Say it with me… Recurring Revenue

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recurring-revenueNote: I'm going to talk about recurring revenue in the context of WordPress, but the application of a recurring revenue model applies beyond that context.

WordCamp San Diego

I can't tell you how excited I am about WordCamp San Diego this coming weekend. Part of why I'm excited is because of our Sunday track. It's a dedicated business track. If you've never been to a WordCamp, it's a local gathering of WordPressers – from users to designers to developers to vendors who participate and support the community.

Normally it doesn't really address much of the business side of things. I say normally, but it's not a hard and fast rule. In fact, over the last few years, we've seen more and more sessions introduced that are business-focused. But they've stood out. Been a one-off. And this time there's an entire second day, Sunday, track with presenters just focused on practical business topics.

Trial & Error Learning

The reason I'm so excited about the business track is because the WordPress community, from a business perspective, is still relatively young. Many great companies in the space are celebrating their fifth anniversary. And if you talk to them directly, you'll hear them share the strategies they used to get to this point in their journey – trial & error learning.

Now, there's nothing wrong with that, and I respect what they've done. But just like so much of the community is focused on sharing and educating others, we should be educating the next set of entrepreneurs so that they don't have to be doomed by the same trial and error learning that others have had to suffer thru.

Recurring Revenue = Good

Which brings us to my main topic today which is recurring revenue. Recurring revenue isn't a complex phrase – it simply suggests a longer-term relationship with a client beyond a single transaction. Instead, the relationship continues because the pricing model isn't a one-time deal. Instead, it happens at regular intervals (monthly, quarterly, yearly).

Here's the thing I love about recurring revenue. It's easily predictable. And predictable revenue is good. It lets you plan. It helps you invest in future efforts. It provides what you need to pay your support.

Predictable and constant revenue allows you to offer something most customers really want: support and an engaging experience (beyond the sale).

Lifetime Developer Licenses = Not Good

Now, if recurring revenue is good, then one-time revenue must be it's opposite (not so good). And yet, that's where many theme and plugin developers start. They build an initial version and invite others to check out their offerings.

Normally the early version of a lifetime developer license offers three things:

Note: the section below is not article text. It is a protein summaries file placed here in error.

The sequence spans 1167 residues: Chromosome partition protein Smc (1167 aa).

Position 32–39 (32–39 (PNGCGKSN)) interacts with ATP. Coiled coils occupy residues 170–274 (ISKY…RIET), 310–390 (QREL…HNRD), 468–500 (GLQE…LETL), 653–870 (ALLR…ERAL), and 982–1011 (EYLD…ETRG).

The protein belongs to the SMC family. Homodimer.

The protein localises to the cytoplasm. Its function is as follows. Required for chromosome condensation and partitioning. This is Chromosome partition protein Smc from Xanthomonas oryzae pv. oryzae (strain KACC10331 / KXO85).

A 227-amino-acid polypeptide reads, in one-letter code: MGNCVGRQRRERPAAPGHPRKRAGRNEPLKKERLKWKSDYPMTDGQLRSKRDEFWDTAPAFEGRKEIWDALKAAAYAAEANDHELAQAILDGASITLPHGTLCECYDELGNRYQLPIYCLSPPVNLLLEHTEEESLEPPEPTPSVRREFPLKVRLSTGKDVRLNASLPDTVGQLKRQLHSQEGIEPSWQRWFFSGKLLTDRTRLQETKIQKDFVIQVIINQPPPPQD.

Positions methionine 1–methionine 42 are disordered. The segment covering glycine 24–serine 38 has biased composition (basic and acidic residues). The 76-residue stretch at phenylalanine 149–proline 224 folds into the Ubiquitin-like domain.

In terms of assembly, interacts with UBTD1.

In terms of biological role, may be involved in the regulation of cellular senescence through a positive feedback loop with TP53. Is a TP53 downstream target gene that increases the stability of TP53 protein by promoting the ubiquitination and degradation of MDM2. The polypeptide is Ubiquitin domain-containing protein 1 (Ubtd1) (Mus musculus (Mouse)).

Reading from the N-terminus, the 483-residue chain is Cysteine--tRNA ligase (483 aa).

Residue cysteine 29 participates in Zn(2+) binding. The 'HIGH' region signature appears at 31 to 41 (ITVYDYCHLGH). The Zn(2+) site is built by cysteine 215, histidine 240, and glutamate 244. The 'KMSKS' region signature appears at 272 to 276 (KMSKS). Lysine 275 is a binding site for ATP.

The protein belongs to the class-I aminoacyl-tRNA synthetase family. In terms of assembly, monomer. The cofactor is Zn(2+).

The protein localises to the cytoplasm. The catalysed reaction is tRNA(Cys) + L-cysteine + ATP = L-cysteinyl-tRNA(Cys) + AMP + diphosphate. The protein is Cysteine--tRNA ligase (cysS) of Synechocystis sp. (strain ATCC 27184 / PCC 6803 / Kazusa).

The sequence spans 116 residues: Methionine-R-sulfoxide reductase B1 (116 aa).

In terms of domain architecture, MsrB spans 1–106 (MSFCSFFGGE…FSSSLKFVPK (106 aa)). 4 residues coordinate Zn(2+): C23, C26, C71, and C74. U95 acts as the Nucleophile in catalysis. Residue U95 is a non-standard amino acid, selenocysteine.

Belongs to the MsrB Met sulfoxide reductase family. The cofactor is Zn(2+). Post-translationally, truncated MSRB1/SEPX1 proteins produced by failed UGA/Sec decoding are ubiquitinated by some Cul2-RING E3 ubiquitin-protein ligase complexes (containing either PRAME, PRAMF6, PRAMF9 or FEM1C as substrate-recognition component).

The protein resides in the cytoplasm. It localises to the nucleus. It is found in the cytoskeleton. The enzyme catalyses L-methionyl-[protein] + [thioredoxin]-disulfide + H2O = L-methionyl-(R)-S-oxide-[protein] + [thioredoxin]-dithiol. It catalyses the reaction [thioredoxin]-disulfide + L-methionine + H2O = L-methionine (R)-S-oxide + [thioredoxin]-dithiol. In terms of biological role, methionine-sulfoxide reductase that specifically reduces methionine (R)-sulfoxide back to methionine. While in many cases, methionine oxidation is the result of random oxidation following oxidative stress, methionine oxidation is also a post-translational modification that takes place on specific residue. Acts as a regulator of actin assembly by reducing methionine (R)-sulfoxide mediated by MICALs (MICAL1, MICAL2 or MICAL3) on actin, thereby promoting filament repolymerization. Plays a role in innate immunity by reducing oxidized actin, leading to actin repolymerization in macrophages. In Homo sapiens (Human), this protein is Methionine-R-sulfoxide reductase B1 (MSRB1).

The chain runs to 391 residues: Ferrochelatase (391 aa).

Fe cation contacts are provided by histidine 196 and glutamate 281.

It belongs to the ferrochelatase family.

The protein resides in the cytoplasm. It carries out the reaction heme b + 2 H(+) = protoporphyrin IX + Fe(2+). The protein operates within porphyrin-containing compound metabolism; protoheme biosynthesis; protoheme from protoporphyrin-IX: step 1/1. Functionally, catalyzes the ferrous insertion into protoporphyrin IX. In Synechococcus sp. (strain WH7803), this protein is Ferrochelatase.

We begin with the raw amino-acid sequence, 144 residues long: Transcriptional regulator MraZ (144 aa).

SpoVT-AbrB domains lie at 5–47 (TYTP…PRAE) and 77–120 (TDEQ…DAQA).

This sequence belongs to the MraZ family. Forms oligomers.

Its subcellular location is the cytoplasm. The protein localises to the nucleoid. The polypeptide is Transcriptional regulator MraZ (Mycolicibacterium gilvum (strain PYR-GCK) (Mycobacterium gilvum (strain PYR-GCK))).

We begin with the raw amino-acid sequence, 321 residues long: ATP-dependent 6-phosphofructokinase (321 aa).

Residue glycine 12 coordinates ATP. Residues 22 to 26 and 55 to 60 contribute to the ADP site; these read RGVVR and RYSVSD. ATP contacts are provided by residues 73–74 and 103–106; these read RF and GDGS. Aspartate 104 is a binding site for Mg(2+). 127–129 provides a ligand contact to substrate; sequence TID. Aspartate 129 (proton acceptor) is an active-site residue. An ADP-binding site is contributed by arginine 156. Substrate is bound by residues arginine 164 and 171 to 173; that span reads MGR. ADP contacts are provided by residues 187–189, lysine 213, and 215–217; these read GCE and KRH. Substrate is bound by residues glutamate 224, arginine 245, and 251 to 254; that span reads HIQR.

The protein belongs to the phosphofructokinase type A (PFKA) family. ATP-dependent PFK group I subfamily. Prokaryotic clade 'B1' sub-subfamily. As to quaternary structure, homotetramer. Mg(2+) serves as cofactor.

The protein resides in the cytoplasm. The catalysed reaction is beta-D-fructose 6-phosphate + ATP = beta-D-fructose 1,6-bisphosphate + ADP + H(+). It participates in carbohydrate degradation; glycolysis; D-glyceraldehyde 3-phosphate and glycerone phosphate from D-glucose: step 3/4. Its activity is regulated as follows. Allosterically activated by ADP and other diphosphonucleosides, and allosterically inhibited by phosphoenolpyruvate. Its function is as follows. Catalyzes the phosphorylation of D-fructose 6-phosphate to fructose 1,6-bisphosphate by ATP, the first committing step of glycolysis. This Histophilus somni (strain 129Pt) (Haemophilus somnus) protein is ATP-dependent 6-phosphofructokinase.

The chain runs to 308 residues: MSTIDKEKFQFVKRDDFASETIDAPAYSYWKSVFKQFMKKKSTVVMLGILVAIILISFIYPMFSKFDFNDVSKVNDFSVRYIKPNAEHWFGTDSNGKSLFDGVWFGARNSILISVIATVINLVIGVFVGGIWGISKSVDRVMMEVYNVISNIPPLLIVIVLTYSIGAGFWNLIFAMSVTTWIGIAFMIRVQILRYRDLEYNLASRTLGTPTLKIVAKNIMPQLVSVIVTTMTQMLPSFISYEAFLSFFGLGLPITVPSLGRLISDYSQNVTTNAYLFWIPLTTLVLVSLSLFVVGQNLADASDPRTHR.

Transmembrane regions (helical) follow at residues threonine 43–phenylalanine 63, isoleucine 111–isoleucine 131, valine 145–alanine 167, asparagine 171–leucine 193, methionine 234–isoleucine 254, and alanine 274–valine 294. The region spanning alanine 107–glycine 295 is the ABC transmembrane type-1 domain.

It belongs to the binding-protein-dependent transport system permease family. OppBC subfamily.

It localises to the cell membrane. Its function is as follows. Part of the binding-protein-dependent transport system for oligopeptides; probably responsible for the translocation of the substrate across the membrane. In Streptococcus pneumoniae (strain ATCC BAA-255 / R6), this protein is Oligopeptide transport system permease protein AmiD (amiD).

• Lifetime of Use
  • Unlimited Use across Sites
  • Lifetime of Support

And let me say personally, I love it. I've purchased many awesome plugins and themes that way. And I even get why developers do it.

What you're looking for is your initial market and first set of customers that will act as references. So you think you have to give them the moon in order for them to talk to others about what you're doing.

But you're wrong.

What Customers Really Want

The reason I say you're wrong is because for as much as we all like free and low-cost stuff, customers want two things more than all of the above:

  • Useful Product that's Supported
  • A Vendor that Stays in Business

This past weekend a new vendor (to me) appeared with an incredible new product. Did I want unlimited licenses forever at a ridiculous price? Sure. But what I wanted more was to know that if I bought it this weekend, they'd still be around to support it in a year. And there's no way they could do that if they were giving it away at ridiculous prices.

So when I got their launch discount for 15%, I was proud of them. And when I saw them post a 40% discount code on Facebook, I was shaking my head. Because this is a lesson that everyone needs to learn.

Your business model has to include how you plan to survive beyond your first year, not just how you'll get your first 100 customers.

Why I'm So Excited for #WCSD

And that is why I'm so excited about WordCamp San Diego. The Sunday business track will be offering practical and useful information for plugin and theme developers, along with freelancers, to help them think practically about issues like recurring revenue.

Oh, and that new company with a new plugin that is pure awesome….guess what? Even though I'm paying almost full price, I'll still tell others about them, because it's remarkable. I've even written a review of their stuff over at wpdaily.co.

They have a recurring revenue model, so you'll be paying them monthly, which is great because they can then support you beyond the first month. Want to check them out directly? If you're looking for a WordPress Marketing Automation solution: try ORBTR. 

About Chris Lema

Chris Lema has been working with WordPress since 2005. Over the years he's been a blogger, a speaker at WordCamps, a coach for WordPress product companies, and the founder of the conference for WordPress business owners, called CaboPress. Today he's the VP of Products at Liquid Web, where he manages the world's first managed platform for WooCommerce stores.

Chris Lema

Chris Lema has been working with WordPress since 2005. Over the years he's been a blogger, a speaker at WordCamps, a coach for WordPress product companies, and the founder of the conference for WordPress business owners, called CaboPress. Today he's the VP of Products at Liquid Web, where he manages the world's first managed platform for WooCommerce stores.

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